Activist and prolific writer Janet Biehl has famously taken up the theory and practice of Municipal Anarchism, as theorized by her companion Murray Bookchin in his lifetime. Recently the ideas have been taken up by the Kurdish leader Ocalan and enthusiastically implemented in the Rojava Revolution and Nth Kurdistan.
Radical Cities and Social Revolution:
An Interview with Janet Biehl
The abstractness and programmatic emptiness so characteristic of contemporary radical theory indicates a severe crisis in the left. It suggests a retreat from the belief that the ideal of a cooperative, egalitarian society can be made concrete and thus realized in actual social relationships. It is as though – in a period of change and demobilization – many radicals have ceded the right and the capacity to transform society to CEO’s and heads of state.
Janet Biehl’s new book, The Politics of Social Ecology: Libertarian Municipalism, is an affront to this. It challenges the politically resigned with a detailed, historically situated anti-statist and anti-capitalist politics for today.
I asked Biehl about her new work in the fall of 1997 by email. ~ Chuck Morse
Your book is essentially programmatic: you set libertarian municipalism in a historical context and offer concrete suggestions for practice. What political circumstances made it seem especially important to produce this book now?
As the political dimension of social ecology – the body of ideas developed by Murray Bookchin since the 1950s – libertarian municipalism is a libertarian politics of political and social revolution. It constitutes both a theory and a practice for building a revolutionary movement whose ultimate aim is to achieve an equal, just, and free society. My book is intended as a simple articulation of these ideas, which Bookchin himself has expounded elsewhereContinue reading “Radical Cities and Social Revolution: An Interview with Janet Biehl”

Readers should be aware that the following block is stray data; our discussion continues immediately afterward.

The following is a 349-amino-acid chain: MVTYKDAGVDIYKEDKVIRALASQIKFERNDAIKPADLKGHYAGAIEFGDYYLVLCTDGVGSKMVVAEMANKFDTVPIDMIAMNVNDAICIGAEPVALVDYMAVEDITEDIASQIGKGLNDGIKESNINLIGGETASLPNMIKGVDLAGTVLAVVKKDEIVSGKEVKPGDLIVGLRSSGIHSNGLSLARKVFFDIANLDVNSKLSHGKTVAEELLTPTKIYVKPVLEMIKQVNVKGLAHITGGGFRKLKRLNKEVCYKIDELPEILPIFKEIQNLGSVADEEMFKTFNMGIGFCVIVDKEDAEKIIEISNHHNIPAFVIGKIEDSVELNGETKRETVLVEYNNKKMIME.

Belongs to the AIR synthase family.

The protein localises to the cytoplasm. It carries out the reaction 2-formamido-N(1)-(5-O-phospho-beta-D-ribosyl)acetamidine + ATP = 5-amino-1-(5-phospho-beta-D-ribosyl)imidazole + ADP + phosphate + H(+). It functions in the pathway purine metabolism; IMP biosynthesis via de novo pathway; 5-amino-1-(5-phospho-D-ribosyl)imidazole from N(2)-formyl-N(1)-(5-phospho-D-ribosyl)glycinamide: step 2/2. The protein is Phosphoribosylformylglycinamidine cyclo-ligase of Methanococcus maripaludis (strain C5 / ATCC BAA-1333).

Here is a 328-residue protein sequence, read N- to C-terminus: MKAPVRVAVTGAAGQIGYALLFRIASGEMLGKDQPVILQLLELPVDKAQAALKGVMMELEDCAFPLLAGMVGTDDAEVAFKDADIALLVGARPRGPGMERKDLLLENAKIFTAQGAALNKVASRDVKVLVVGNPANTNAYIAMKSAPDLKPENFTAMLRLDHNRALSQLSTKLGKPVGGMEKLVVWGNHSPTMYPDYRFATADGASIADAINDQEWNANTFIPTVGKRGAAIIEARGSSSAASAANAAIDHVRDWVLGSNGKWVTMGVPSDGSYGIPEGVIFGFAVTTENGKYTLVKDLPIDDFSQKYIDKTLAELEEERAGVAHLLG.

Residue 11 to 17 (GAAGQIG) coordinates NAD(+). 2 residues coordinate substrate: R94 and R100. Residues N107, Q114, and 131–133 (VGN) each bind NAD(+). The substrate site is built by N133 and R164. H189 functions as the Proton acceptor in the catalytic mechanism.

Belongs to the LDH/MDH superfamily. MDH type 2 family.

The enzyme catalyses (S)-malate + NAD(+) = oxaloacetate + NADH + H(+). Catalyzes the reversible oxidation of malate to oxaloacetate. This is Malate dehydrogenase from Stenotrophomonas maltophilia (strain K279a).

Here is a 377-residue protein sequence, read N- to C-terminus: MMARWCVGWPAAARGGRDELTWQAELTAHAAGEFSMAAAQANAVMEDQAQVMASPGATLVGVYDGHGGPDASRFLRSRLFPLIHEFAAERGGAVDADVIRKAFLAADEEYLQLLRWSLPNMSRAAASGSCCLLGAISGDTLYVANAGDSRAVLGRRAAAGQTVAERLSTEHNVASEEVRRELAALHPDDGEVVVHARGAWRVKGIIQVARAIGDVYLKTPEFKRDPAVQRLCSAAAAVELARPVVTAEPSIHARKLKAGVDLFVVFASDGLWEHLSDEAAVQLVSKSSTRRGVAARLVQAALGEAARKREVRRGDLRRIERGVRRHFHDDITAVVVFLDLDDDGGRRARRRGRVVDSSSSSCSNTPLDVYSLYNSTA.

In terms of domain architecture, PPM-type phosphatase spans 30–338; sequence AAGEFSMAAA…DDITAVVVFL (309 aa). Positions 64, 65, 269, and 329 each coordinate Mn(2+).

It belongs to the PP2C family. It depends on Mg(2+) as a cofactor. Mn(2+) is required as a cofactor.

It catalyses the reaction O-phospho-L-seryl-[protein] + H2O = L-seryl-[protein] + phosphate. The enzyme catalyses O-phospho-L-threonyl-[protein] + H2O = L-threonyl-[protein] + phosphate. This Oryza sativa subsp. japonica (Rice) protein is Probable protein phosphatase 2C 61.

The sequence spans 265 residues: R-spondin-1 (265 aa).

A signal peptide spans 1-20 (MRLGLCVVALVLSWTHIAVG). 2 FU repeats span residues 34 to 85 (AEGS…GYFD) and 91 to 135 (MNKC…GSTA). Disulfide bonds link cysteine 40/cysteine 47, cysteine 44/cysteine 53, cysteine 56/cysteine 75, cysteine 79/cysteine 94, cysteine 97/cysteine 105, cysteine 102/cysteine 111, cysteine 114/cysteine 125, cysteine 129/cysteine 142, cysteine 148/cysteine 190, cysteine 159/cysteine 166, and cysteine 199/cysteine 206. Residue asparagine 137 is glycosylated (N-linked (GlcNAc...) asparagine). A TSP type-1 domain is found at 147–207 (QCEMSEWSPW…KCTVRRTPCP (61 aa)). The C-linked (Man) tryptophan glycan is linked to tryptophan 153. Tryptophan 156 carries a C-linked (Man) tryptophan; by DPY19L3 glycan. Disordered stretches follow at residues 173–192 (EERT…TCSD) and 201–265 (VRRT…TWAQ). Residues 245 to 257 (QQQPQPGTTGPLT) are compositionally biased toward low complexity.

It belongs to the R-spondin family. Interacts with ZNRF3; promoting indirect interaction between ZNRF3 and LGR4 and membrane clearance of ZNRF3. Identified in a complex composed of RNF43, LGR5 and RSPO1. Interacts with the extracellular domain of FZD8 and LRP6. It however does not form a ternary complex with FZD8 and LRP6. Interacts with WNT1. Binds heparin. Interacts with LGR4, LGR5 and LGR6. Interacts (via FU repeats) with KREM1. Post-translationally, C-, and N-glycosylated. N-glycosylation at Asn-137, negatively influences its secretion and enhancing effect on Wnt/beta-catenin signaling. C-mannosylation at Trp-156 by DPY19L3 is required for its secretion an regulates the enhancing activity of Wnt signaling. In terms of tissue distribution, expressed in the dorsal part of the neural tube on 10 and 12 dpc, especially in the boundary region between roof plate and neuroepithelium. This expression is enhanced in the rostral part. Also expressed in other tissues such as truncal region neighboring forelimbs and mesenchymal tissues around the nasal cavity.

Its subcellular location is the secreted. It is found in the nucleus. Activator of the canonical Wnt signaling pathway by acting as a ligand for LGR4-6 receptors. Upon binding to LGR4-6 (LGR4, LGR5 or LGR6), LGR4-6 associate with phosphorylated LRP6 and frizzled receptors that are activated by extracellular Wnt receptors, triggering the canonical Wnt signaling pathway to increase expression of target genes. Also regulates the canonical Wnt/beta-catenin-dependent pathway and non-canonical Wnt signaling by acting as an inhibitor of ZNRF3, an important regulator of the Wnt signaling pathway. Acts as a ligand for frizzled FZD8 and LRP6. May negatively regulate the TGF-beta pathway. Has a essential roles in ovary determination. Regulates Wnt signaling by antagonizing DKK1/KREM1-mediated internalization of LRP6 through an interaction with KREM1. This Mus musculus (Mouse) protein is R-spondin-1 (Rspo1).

NUIT DEBOUT started as a protest against the weakening of labor protections. It’s grown since March 31 into a pan European movement driven by students who resume daily protests every night at six.
What’s being lauded as a Paris Spring is also being likened to Occupy Wall Street because the assemblies have no leaders nor do they make any demands. They do present an ultimatum. The month of April will not begin until economic policies are reformulated.
Until then the Nuitdeboutistes are counting successive days against March, not April, so today is March 51. If you think mainstream media is ignoring #DemocracySpring it’s unanimously mum about this spontaneous uprising spreading across French cities and European capitols.
Nuit debout protesters occupy French cities in revolutionary call for change
from The Guardian For more than a week, vast nocturnal gatherings have spread across France in a citizen-led movement that has rattled the governmentAngelique Chrisafis in Paris As night fell over Paris, thousands of people sat cross-legged in the vast square at Place de la République, taking turns to pass round a microphone and denounce everything from the dominance of Google to tax evasion or inequality on housing estates.
The debating continued into the early hours of the morning, with soup and sandwiches on hand in the canteen tent and a protest choir singing revolutionary songs.
A handful of protesters in tents then bedded down to “occupy” the square for the night before being asked to move on by police just before dawn. But the next morning they returned to set up their protest camp again.